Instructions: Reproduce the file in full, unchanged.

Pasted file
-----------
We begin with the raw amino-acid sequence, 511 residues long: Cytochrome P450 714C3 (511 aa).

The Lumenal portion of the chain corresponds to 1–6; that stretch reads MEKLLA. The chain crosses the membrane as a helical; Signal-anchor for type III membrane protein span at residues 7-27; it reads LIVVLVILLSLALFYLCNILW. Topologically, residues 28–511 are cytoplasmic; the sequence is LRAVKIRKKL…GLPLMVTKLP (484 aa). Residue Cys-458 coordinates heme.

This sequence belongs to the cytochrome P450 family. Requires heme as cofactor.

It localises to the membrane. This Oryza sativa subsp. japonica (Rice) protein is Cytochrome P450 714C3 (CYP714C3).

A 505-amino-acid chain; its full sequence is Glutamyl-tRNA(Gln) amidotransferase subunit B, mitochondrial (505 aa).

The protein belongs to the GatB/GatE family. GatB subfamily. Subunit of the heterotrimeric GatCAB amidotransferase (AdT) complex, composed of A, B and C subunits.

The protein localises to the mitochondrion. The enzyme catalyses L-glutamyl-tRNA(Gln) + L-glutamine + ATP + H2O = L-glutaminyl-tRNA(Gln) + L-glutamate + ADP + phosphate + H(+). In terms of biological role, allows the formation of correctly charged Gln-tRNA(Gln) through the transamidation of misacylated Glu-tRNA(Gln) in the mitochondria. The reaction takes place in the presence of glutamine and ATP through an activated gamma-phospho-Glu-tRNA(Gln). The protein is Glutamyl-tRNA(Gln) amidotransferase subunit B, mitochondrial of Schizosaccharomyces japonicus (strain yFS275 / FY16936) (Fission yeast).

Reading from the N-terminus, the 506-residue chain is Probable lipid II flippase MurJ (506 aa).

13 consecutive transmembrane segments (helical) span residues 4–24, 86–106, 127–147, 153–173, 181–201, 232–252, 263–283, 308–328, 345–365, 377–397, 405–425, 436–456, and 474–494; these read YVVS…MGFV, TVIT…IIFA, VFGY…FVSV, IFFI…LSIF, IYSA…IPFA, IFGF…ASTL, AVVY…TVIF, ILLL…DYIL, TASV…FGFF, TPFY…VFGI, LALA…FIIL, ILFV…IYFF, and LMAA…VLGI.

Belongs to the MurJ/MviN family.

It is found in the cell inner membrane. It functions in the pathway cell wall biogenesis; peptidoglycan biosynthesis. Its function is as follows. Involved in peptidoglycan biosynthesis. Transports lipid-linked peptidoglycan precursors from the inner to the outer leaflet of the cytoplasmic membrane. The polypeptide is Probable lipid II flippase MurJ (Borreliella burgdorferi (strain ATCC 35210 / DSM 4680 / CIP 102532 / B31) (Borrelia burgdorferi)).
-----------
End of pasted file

We begin with the raw amino-acid sequence, 511 residues long: Cytochrome P450 714C3 (511 aa).

The Lumenal portion of the chain corresponds to 1–6; that stretch reads MEKLLA. The chain crosses the membrane as a helical; Signal-anchor for type III membrane protein span at residues 7-27; it reads LIVVLVILLSLALFYLCNILW. Topologically, residues 28–511 are cytoplasmic; the sequence is LRAVKIRKKL…GLPLMVTKLP (484 aa). Residue Cys-458 coordinates heme.

This sequence belongs to the cytochrome P450 family. Requires heme as cofactor.

It localises to the membrane. This Oryza sativa subsp. japonica (Rice) protein is Cytochrome P450 714C3 (CYP714C3).

A 505-amino-acid chain; its full sequence is Glutamyl-tRNA(Gln) amidotransferase subunit B, mitochondrial (505 aa).

The protein belongs to the GatB/GatE family. GatB subfamily. Subunit of the heterotrimeric GatCAB amidotransferase (AdT) complex, composed of A, B and C subunits.

The protein localises to the mitochondrion. The enzyme catalyses L-glutamyl-tRNA(Gln) + L-glutamine + ATP + H2O = L-glutaminyl-tRNA(Gln) + L-glutamate + ADP + phosphate + H(+). In terms of biological role, allows the formation of correctly charged Gln-tRNA(Gln) through the transamidation of misacylated Glu-tRNA(Gln) in the mitochondria. The reaction takes place in the presence of glutamine and ATP through an activated gamma-phospho-Glu-tRNA(Gln). The protein is Glutamyl-tRNA(Gln) amidotransferase subunit B, mitochondrial of Schizosaccharomyces japonicus (strain yFS275 / FY16936) (Fission yeast).

Reading from the N-terminus, the 506-residue chain is Probable lipid II flippase MurJ (506 aa).

13 consecutive transmembrane segments (helical) span residues 4–24, 86–106, 127–147, 153–173, 181–201, 232–252, 263–283, 308–328, 345–365, 377–397, 405–425, 436–456, and 474–494; these read YVVS…MGFV, TVIT…IIFA, VFGY…FVSV, IFFI…LSIF, IYSA…IPFA, IFGF…ASTL, AVVY…TVIF, ILLL…DYIL, TASV…FGFF, TPFY…VFGI, LALA…FIIL, ILFV…IYFF, and LMAA…VLGI.

Belongs to the MurJ/MviN family.

It is found in the cell inner membrane. It functions in the pathway cell wall biogenesis; peptidoglycan biosynthesis. Its function is as follows. Involved in peptidoglycan biosynthesis. Transports lipid-linked peptidoglycan precursors from the inner to the outer leaflet of the cytoplasmic membrane. The polypeptide is Probable lipid II flippase MurJ (Borreliella burgdorferi (strain ATCC 35210 / DSM 4680 / CIP 102532 / B31) (Borrelia burgdorferi)).